While somewhat abstract, I think we can develop and promote a WE culture of striving for quality as an incentive. That is, when users are ready to take this step, rather than policing poor "quality" because, for instance, ESL users may not have the language skills to adhere to our language conventions or may not have the technical skills to implement more sophisticated wiki syntax.

I'm also going to be a little revolutionary, and suggest we purposely omit a reader-posted tag, because I think that deters from collaboration, promotes laziness, and creates a negative tone.

I see your point regarding the risks associated with laziness or detering collaboration. Just checking here -- -I don't see this as a "reader-posted" tag but rather a primary author request to move to the next level of improving quality by adhering to style guidelines. Ideally -- this should be a process where authors can opt into improving their work by adhering to style guidelines. I think its better to have a scenario where WikiEducators can ask -- "How can I get my resource to look so good/impressive?" rather than "I'm embarrassed because the style-guideline police are doing a bunch of stuff on my page which I don't know how to implement". Style-guideline gurus could be pro-active and post invitations to assist with improving pages -- but we should allow freedom for users to do their own thing until they are ready for the next level. This is more of a process and implementation issue rather than the detail of the guidelines themselves. Clearly we will need to separate the process from the content of the guidelines as such.
We'll have enough work with folk opting to improvre the quality of their resources --- but I think we need to wait until they're ready for the ride :-)
Personally I don't see the opt-in scenario as taking away the importance of guidelines --- Educator's by nature want to do the right thing. Half our users are over 45 years old and are taking personal "risks", in most cases, publishing to the Internet for the first time in their lives. Having a stranger redirect or moving a page because it doesn't adhere to a style convention for naming pages can be a daunting experience -- particularly when you don't have the requisite wiki skills to understand how this works :-)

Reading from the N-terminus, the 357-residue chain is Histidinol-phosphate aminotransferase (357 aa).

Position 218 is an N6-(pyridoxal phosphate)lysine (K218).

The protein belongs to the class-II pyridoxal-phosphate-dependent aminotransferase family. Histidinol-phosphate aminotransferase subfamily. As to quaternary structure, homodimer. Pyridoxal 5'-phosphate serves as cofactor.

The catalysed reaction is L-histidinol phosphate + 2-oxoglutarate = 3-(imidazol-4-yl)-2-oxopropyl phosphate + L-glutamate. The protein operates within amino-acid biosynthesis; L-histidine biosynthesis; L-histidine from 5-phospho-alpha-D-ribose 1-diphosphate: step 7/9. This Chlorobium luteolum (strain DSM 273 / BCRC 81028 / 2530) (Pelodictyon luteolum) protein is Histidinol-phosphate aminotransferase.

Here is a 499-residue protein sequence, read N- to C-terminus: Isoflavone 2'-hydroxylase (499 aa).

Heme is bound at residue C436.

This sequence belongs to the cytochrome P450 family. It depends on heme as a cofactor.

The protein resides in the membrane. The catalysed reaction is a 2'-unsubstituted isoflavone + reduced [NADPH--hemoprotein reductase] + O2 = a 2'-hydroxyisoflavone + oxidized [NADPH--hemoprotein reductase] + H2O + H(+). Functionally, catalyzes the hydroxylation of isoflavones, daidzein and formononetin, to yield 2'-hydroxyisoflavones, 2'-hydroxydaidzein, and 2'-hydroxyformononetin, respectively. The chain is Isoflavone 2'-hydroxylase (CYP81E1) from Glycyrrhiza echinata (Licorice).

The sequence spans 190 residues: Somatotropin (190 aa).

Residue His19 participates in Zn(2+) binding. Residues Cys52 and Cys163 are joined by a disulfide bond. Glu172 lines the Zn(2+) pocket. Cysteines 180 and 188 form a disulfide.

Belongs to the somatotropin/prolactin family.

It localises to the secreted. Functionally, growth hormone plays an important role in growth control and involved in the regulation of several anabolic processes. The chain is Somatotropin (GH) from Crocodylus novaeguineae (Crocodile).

I think we need to be smarter than WP and figure out creative solutions regarding how we can deal with this challenge. The OER Foundation is committed to sourcing the funding we may need to implement technical solutions to achieve this aim.
If we do a good job, with corresponding tutorials training etc --- we'll promote the implementation of good style -- prevention is better than cure :-)

Personally, I think the style guidelines should be part of the requirements of the QAF award, but because of the subjective nature of some of the guidelines, there should have to be some sort of consensus by the award team that the guidelines have been met.

Yeah -- it seems that we would need to categorise the guidelines between "objective" & "subjective" guidelines. For example, the guideline on capitalisation for new pages is reasonably objective, whereas a guideline relating to proposed structure for hierarchy may vary according to subject discipline or preferred pedagogical approach. We'll need to think carefully about how we incorporate these requirements into the QAF.

Part of the development of the guidelines should include adding them into the tutorials and skills training materials. Perhaps this should also be one of the outcomes in the charter?

Agreed -- I think this should be specified as one of the outcomes in the charter.

20:44, 17 July 2009

I'm totally agreeing with what you say. What if we come up with a way our "gurus" can point out potential issues to authors?

16:22, 18 July 2009

Yeah --

I think we can come up with a smart way for our gurus to point out and help with potential issues -- eg templates that include links to resources and online training opportunities to improve style guide compliance.

This is coming together rather nicely :-)

17:00, 19 July 2009